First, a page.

Monday, July 30, 2012

Throw-Back Movie Review: "Fire with Fire" by Ben Foutch

IMDB
Release: 1986
Director: Duncan Gibbins
Writers: Bill Phillips, Warren Skaaren
Stars: Craig Sheffer, Virginia Madsen, Jon Polito, and D.B. Sweeney
Rated: PG-13
Run Time: 103 min


Fire with Fire is a "star-crossed lovers" date movie that you might remember if you grew up in the 80s. Being a fan of both Virginia Madsen and Craig Sheffer, I stumbled across this when looking through their filmographies and decided to give it a try. While it boasts a few memorable scenes, the derivative plot trope, annoying side characters and hokey climax keep it from achieving anything beyond a standard romantic drama entry.

Joe (Sheffer) is a detainee at a prison camp for juveniles who doesn't quite fit in with the rest of the guys. During a training exercise in the forest, he stumbles upon Lisa (Madsen) floating on a small pond, recreating a scene from a famous painting. The two make eye contact and spark an instant attraction. During a joint dance held at Lisa's all-girl Catholic school, the two spend some time together and become inseparable. The problem is that this kind of behavior is forbidden in both camps. Not wanting to live apart, they decide to run away with the heat closing in on them.

Madsen and Sheffer have good chemistry together which makes the story somewhat intriguing, regardless of how derivative it is. But, I can't fault the material too much, because this isn't trying to be something new. It is basically a Romeo and Juliet for the 80's pop crowd, without the Shakespearean diction. So, it definitely serves its purpose for those looking for a dose of sappy romance with a relatable level of adolescent angst and hormonal desires. I just can't help but wonder, that in the right hands, this could have been considered a classic for the time period.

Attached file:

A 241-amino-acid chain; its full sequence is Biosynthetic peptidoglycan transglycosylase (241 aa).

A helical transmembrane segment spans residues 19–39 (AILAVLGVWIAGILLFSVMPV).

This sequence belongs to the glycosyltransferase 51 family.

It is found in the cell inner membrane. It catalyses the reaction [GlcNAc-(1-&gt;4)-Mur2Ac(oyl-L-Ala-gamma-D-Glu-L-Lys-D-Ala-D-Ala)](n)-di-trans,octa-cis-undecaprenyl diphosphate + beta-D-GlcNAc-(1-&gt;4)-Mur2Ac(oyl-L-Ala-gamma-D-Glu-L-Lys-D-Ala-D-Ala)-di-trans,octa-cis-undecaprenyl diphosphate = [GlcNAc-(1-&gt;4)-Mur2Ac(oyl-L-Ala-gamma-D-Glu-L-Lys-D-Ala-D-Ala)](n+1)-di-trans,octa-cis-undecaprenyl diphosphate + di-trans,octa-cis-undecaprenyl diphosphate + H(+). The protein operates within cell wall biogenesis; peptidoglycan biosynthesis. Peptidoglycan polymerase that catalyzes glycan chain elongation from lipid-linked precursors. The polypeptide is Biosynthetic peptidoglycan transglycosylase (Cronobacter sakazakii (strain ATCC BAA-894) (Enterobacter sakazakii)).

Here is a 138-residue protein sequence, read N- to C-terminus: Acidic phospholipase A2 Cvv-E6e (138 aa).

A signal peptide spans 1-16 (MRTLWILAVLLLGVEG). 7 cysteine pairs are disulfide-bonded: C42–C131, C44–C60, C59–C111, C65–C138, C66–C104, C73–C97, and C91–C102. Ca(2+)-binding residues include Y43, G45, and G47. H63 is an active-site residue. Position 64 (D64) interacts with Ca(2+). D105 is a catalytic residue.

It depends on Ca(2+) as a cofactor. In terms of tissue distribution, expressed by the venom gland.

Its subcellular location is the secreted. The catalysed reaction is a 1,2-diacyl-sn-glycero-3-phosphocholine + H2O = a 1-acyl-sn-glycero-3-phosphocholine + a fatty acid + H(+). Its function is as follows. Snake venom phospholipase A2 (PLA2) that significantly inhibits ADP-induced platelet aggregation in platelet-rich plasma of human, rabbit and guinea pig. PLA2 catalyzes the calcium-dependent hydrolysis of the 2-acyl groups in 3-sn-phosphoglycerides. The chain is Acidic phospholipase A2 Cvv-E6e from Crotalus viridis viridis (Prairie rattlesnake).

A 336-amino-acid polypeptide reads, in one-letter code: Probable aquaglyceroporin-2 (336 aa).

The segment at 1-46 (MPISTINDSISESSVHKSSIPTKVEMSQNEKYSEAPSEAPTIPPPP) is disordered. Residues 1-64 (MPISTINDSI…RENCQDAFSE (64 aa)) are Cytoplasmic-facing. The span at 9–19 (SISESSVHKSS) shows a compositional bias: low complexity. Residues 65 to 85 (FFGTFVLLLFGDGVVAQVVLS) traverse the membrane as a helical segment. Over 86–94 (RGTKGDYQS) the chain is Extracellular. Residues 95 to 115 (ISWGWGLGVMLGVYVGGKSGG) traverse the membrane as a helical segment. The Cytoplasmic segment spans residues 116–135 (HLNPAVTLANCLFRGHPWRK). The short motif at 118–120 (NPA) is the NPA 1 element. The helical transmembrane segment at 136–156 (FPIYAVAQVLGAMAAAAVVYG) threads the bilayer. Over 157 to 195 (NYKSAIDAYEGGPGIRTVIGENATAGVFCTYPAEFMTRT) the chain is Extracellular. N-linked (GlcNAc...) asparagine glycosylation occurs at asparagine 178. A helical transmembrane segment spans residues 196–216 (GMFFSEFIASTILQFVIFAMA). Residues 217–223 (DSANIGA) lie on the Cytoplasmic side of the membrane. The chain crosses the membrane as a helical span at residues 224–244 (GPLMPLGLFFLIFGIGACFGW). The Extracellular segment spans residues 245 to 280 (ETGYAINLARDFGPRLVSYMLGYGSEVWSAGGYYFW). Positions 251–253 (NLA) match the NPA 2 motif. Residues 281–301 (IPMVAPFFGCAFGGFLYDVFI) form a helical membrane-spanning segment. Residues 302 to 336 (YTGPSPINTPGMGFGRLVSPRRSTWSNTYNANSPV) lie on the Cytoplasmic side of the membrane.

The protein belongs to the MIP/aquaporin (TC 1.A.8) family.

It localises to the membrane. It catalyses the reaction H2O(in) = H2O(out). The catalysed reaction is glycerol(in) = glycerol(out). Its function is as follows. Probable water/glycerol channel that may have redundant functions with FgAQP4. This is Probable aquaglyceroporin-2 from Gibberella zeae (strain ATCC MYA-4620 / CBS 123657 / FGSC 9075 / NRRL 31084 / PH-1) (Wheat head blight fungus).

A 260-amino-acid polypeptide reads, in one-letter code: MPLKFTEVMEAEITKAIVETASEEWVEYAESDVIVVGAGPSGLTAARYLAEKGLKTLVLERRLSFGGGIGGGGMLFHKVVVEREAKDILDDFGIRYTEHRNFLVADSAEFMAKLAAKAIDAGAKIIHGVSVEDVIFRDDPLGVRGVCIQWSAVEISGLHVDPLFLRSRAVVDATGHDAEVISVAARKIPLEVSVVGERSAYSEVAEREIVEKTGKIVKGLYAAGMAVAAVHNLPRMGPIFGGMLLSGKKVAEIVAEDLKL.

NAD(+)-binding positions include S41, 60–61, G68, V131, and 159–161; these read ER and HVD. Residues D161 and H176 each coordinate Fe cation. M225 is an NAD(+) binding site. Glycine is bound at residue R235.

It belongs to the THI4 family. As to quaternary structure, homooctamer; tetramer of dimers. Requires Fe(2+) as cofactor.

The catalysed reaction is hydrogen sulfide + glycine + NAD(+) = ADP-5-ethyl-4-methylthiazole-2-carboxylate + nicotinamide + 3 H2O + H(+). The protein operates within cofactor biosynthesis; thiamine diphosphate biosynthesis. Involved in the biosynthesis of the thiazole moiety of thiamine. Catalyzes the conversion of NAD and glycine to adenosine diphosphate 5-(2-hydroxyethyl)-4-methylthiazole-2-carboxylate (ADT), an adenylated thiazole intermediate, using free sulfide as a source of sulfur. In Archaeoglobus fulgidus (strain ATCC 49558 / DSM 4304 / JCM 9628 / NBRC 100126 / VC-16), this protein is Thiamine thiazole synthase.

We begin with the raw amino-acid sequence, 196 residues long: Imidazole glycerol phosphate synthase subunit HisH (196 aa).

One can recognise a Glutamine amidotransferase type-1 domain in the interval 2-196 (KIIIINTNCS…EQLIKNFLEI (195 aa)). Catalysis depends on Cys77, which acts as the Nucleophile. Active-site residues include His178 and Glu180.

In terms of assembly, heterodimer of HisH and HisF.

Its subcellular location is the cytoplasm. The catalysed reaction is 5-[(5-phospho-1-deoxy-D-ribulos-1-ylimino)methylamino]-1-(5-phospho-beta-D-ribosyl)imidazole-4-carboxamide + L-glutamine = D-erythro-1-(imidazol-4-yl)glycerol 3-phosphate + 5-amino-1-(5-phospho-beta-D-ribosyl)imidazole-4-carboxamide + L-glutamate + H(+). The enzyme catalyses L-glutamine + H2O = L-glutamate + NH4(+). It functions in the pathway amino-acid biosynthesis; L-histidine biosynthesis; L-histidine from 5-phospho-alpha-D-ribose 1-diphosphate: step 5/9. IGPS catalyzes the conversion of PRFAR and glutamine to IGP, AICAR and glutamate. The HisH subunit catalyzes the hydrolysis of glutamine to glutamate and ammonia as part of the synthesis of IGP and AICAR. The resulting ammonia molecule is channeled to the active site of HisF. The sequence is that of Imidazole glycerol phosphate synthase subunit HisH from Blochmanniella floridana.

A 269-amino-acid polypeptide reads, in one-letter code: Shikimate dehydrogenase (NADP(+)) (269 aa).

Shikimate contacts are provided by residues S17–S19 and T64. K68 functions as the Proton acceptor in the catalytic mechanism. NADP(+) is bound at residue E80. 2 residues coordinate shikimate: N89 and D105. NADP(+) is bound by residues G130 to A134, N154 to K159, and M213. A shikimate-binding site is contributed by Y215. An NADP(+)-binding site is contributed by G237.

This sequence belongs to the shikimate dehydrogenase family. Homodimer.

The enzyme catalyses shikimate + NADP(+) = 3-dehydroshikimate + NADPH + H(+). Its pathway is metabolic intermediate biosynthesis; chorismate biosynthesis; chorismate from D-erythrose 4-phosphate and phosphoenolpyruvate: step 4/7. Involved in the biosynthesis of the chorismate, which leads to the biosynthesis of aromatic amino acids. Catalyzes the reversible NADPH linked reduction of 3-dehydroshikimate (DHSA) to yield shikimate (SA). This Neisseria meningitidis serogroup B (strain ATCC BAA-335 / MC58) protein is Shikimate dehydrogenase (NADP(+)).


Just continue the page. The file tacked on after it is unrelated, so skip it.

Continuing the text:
The side players are uninteresting and are often infuriating, unable to channel any relevance besides portraying obstacles for the leads. This hurts the filler space, which there is plenty, and makes those particular scenes a chore. Also, the last act is so clumsily put together that, in what should have been serious and suspenseful, just comes off like a made for TV cheese fest. Maybe it's just my testosterone talking, but most of the rising tensions come off as over dramatic and downright silly. However, I'm not its target audience, and can definitely see this being a staple romance flick for an 80's child, especially of the female gender. It certainly has a welcoming aesthetic with some interesting shots and isn't close to being forgettable.

Guys, don't waste your time unless you want to watch this with your significant other or are trying to broaden your horizons. Ladies, if you are interested in this sort of story or like 80's films, sit down with this one, assuming you can find it. Fire with Fire is not original, but it also doesn't let the genre down.